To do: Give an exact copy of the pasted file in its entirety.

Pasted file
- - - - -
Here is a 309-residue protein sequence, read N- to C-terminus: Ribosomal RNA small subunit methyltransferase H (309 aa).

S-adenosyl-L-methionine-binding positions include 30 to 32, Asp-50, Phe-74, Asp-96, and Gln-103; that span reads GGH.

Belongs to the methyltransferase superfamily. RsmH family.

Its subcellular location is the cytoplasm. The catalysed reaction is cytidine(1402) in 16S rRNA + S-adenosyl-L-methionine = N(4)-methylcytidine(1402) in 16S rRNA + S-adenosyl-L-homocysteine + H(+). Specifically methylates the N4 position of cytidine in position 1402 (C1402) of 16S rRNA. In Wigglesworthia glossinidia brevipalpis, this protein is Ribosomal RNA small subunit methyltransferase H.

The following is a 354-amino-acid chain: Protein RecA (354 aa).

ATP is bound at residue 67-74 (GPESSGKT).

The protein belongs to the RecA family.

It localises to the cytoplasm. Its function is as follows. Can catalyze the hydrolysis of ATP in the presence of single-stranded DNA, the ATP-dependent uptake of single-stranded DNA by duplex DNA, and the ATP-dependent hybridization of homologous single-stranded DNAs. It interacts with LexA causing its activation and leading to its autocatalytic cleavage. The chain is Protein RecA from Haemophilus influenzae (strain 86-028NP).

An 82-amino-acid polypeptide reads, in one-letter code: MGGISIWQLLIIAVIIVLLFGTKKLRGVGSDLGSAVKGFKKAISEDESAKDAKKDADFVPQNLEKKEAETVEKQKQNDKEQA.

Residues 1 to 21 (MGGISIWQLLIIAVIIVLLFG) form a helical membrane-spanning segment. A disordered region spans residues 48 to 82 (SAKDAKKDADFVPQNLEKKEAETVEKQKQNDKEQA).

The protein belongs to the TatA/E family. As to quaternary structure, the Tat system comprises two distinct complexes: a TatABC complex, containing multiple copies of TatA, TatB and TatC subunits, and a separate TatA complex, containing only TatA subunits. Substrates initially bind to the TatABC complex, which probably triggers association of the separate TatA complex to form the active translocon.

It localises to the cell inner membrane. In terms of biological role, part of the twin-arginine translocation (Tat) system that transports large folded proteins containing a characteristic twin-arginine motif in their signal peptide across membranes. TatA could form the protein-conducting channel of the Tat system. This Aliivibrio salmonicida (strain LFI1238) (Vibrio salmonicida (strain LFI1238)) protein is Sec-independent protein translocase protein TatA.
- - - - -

Here is a 309-residue protein sequence, read N- to C-terminus: Ribosomal RNA small subunit methyltransferase H (309 aa).

S-adenosyl-L-methionine-binding positions include 30 to 32, Asp-50, Phe-74, Asp-96, and Gln-103; that span reads GGH.

Belongs to the methyltransferase superfamily. RsmH family.

Its subcellular location is the cytoplasm. The catalysed reaction is cytidine(1402) in 16S rRNA + S-adenosyl-L-methionine = N(4)-methylcytidine(1402) in 16S rRNA + S-adenosyl-L-homocysteine + H(+). Specifically methylates the N4 position of cytidine in position 1402 (C1402) of 16S rRNA. In Wigglesworthia glossinidia brevipalpis, this protein is Ribosomal RNA small subunit methyltransferase H.

The following is a 354-amino-acid chain: Protein RecA (354 aa).

ATP is bound at residue 67-74 (GPESSGKT).

The protein belongs to the RecA family.

It localises to the cytoplasm. Its function is as follows. Can catalyze the hydrolysis of ATP in the presence of single-stranded DNA, the ATP-dependent uptake of single-stranded DNA by duplex DNA, and the ATP-dependent hybridization of homologous single-stranded DNAs. It interacts with LexA causing its activation and leading to its autocatalytic cleavage. The chain is Protein RecA from Haemophilus influenzae (strain 86-028NP).

An 82-amino-acid polypeptide reads, in one-letter code: MGGISIWQLLIIAVIIVLLFGTKKLRGVGSDLGSAVKGFKKAISEDESAKDAKKDADFVPQNLEKKEAETVEKQKQNDKEQA.

Residues 1 to 21 (MGGISIWQLLIIAVIIVLLFG) form a helical membrane-spanning segment. A disordered region spans residues 48 to 82 (SAKDAKKDADFVPQNLEKKEAETVEKQKQNDKEQA).

The protein belongs to the TatA/E family. As to quaternary structure, the Tat system comprises two distinct complexes: a TatABC complex, containing multiple copies of TatA, TatB and TatC subunits, and a separate TatA complex, containing only TatA subunits. Substrates initially bind to the TatABC complex, which probably triggers association of the separate TatA complex to form the active translocon.

It localises to the cell inner membrane. In terms of biological role, part of the twin-arginine translocation (Tat) system that transports large folded proteins containing a characteristic twin-arginine motif in their signal peptide across membranes. TatA could form the protein-conducting channel of the Tat system. This Aliivibrio salmonicida (strain LFI1238) (Vibrio salmonicida (strain LFI1238)) protein is Sec-independent protein translocase protein TatA.